Saudi Arabia has approached China and Russia for a possible replacement for its ageing Chinese-made CSS-2 surface-to-surface missiles (SSMs), raising fears in Washington that the move could undermine Western non-proliferation efforts.

The Saudi defence minister, Prince Khalid bin Sultan, has held talks on the subject in both Moscow and Beijing in recent months, with Riyadh fearing that its existing liquid-fuelled missiles may no longer be reliable.

It was Prince Khalid who negotiated the original $3.5 billion deal for the CSS-2s, code-named East Wind, which were supplied in late 1987 after Washington refused to supply shorter-range Lance missiles and McDonnell Douglas F-15E strike fighters, under pressure from Israel.

Saudi Arabia is believed to have between 30 and 40 of the Chinese missiles, which have a range of up to 3,100km (1,700nm). Based at Al Sulayyil, 500km south of Riyadh, and at Al Leel, 100km south of Riyadh, the CSS-2 missiles are maintained by around 300 Chinese technicians.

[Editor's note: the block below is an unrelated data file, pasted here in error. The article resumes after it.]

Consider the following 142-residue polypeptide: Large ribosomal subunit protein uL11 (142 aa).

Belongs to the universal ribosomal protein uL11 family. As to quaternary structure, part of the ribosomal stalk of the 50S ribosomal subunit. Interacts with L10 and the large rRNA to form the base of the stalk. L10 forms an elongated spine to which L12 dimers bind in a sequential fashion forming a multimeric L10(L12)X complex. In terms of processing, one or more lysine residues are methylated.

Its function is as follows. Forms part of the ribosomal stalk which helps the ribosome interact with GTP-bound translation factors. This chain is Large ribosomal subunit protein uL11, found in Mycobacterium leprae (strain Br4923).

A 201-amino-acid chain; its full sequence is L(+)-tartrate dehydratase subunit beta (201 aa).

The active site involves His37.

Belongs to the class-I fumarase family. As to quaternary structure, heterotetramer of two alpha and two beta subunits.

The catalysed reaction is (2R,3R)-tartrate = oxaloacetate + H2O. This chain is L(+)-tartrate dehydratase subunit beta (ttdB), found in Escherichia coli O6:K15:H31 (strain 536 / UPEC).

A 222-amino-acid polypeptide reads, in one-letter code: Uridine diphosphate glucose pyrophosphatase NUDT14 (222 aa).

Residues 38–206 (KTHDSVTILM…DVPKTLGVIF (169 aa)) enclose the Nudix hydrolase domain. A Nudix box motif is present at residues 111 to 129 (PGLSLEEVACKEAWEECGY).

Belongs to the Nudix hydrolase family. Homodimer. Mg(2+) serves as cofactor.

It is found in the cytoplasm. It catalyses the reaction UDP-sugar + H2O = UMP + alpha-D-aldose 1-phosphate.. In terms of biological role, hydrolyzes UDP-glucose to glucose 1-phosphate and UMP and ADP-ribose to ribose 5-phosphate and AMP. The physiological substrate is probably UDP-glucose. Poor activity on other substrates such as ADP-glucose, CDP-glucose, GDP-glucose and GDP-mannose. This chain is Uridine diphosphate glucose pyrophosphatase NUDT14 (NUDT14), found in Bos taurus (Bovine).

The US Government, worried that the latest Saudi Arabian approaches might undermine the Missile Technology Control Regime - to which Saudi Arabia is not a party - has reportedly expressed its concern to Riyadh. The Middle Eastern kingdom is apparently ignoring the US approaches, pointing out that Washington continues to assist Israeli rocket projects.

Source: Flight International